Yep, here we go again. Save the date on your calendar, here comes Art Basel Hong Kong right around the corner. Art Basel has a pretty good spread across the globe at this point, of course the annual in Basel Switzerland itself, the somewhat iconic although over rated Art Basel in Miami for all of […]
It’s incredible, isn’t it, when an event lives up to the impossibly high expectations you’ve built up for it? That’s what that réveillon dinner was like. We’ve all heard about fancy French dinners lasting for hours and hours with more courses than you can imagine, but somehow I expected that to be an exaggeration.
Some of the dishes are clear in my mind — the boar with wild berry sauce, the garlic mussels, the foie gras with toast, the miniature pineapple upside-down cake — but these are just brief moments of clarity that stand out among the blur of dishes that came and went.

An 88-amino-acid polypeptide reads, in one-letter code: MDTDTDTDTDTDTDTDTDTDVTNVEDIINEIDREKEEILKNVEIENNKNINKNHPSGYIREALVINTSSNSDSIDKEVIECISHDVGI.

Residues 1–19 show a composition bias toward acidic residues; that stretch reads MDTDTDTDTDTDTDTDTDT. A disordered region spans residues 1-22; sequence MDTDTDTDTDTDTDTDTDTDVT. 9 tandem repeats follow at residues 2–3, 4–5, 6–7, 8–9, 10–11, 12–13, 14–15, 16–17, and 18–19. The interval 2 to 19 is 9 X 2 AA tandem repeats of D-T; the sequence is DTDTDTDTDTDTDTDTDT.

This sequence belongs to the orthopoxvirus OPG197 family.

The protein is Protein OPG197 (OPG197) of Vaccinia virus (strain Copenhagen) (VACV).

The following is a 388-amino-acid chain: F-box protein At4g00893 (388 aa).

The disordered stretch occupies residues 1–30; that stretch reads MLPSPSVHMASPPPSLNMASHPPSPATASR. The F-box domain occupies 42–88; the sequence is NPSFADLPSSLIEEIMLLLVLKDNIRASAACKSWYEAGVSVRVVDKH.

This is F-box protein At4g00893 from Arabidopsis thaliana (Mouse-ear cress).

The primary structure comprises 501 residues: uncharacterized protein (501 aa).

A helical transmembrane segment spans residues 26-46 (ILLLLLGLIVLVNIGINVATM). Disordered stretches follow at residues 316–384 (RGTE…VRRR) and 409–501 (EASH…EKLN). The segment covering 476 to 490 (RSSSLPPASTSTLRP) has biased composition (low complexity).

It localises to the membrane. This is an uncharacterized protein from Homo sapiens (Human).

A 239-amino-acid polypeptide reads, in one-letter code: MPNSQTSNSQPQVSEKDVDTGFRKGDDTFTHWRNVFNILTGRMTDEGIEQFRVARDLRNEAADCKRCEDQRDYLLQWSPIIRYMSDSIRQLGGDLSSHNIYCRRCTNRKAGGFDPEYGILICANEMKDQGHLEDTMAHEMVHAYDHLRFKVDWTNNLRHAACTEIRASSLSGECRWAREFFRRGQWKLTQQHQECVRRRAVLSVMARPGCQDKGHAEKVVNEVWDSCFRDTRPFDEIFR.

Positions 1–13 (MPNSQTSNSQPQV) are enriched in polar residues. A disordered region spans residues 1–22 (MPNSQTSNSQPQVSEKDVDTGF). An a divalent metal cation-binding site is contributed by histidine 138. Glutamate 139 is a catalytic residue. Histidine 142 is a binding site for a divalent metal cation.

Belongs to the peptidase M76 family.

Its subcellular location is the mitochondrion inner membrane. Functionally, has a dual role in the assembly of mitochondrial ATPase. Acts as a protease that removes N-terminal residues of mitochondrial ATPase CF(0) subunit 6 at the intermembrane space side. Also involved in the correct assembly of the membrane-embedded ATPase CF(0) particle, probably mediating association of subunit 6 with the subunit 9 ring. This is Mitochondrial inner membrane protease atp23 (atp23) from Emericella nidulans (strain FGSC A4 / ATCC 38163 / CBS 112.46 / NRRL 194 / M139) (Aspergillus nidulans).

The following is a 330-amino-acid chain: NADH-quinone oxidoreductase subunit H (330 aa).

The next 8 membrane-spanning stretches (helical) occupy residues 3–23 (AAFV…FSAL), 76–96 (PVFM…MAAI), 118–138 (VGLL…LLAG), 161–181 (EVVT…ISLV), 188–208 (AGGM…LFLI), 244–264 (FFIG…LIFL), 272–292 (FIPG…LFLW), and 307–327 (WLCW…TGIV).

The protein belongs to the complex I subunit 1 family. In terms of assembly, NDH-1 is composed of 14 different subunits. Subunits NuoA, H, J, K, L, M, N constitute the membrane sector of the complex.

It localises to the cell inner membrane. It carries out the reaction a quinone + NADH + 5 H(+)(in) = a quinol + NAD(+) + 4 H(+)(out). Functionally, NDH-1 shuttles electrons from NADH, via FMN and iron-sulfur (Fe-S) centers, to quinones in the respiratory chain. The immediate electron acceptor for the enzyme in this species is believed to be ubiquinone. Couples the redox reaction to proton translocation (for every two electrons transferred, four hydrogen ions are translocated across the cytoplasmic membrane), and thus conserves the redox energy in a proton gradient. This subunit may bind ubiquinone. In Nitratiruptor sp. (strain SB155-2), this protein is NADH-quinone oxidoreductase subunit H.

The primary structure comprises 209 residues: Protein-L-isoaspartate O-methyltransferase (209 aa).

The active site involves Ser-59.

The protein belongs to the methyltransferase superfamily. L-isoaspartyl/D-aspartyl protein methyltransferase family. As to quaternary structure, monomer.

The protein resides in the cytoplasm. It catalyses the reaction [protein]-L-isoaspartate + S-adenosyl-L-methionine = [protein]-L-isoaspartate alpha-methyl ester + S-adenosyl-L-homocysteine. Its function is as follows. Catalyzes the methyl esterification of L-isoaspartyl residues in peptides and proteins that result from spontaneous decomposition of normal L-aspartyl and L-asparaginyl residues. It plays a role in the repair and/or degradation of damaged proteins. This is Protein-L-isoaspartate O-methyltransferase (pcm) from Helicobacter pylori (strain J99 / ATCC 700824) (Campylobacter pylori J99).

A few days later, on my last evening in Paris, my uncle took me to Angelina. If you haven’t heard of it, this place is home to perhaps the most famous hot chocolate in Paris. On the way there, I pestered my uncle with questions: why is it so famous? What’s special about the hot chocolate? Do they add spices or something to it? Is it like Mexican hot chocolate? He shrugged; it’s the best hot chocolate, he told me, and the hows and whys don’t matter.
Less than thrilled with this answer, I resolved to pay close attention to understand what, exactly, all the fuss was about.
An hour later, on a perfect Parisian evening with streetlights casting their golden glow on the charming buildings, I finished off my second cup of the concoction. It was so perfectly delicious that I was too busy enjoying it to think about why it was so remarkable — which, if you think about it, only goes to show how good it was. I couldn’t tell you why, but yes, it was the best hot chocolate I’ve ever had.